AC Mayor Small Brings in Perskie as Adviser

Perskie

Atlantic City Mayor Marty Small today announced the hiring of former Superior Court Judge  – and former state Senator and architect of the law that allowed casinos in Atlantic City – Steven P. Perskie as adviser to the mayor on policy.

“I am excited about the possibility,” said Small. “This sends a strong message about where I want to take the city. To get someone who has state legislative experience as an assemblyman and senator, executive state-level experience as chief of staff to Governor James Florio, as the casino control board chair and a two time superior court judge, is a tremendous opportunity for Atlantic City.

“I am deeply appreciative of his connections and his wisdom,” the mayor added.

Small, Sr.
Small, Sr.

“People have lost confidence, but the good news is that after the state stepped in, the city has been moving in the right direction,” Perskie told InsiderNJ. “There is still a lot of work to be done, and I think Mayor Small is the man to do that. I am very appreciative of the opportunity. This is a long way around to where I started.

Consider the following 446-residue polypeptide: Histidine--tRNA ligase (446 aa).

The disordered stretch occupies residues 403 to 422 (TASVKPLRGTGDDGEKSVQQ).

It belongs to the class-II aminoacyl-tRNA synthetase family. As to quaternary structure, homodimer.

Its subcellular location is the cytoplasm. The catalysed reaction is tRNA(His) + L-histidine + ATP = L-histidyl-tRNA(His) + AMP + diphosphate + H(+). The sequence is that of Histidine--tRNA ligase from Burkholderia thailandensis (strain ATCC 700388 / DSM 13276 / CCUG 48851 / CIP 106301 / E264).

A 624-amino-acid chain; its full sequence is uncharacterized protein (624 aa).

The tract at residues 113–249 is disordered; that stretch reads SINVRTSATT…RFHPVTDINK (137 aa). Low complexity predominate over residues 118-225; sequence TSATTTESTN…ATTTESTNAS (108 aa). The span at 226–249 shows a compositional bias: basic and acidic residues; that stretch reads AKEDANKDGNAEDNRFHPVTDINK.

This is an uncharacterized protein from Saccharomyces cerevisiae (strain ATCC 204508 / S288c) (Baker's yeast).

“We can recreate confidence,” Perskie added.

Elected to the New Jersey General Assembly in 1971 at age 26, and re-elected in 1973 and 1975, Democrat Perskie was the primary advocate and sponsor for the introduction of casino gaming in Atlantic City and was responsible for drafting what would become the New Jersey Casino Control Act. Perskie beat Republican Frederick Perone in the 1977 state senate race. In 1981, Perskie was again challenged in the general election by former Democratic Senator Joe McGahn, who ran as a Republican. Perskie won reelection with 29,151 votes, defeating McGahn, who received 28,149.

Perskie was appointed an Atlantic County Superior Court Judge in 1982. In 1989, he resigned from the bench to manage James Florio’s successful gubernatorial campaign. He served as Florio’s Chief of Staff from 1989 to 1990. He was appointed Chairman of the New Jersey Casino Control Commission in 1990, where he served until 1994. During his tenure, Perskie oversaw a comprehensive restructuring of the agency.

Having drafted and sponsored the Casino Control Act, which the late Gov. Brendan T. Byrne signed on the Atlantic City Boardwalk on June 2, 1977, Perskie told The Press of Atlantic City in 2018, “I’ve done a lot of things over a lot of time and I’m proud of many of them. This one was the most comprehensive, the most detailed, the most difficult of any effort in which I was ever engaged.”

 

 

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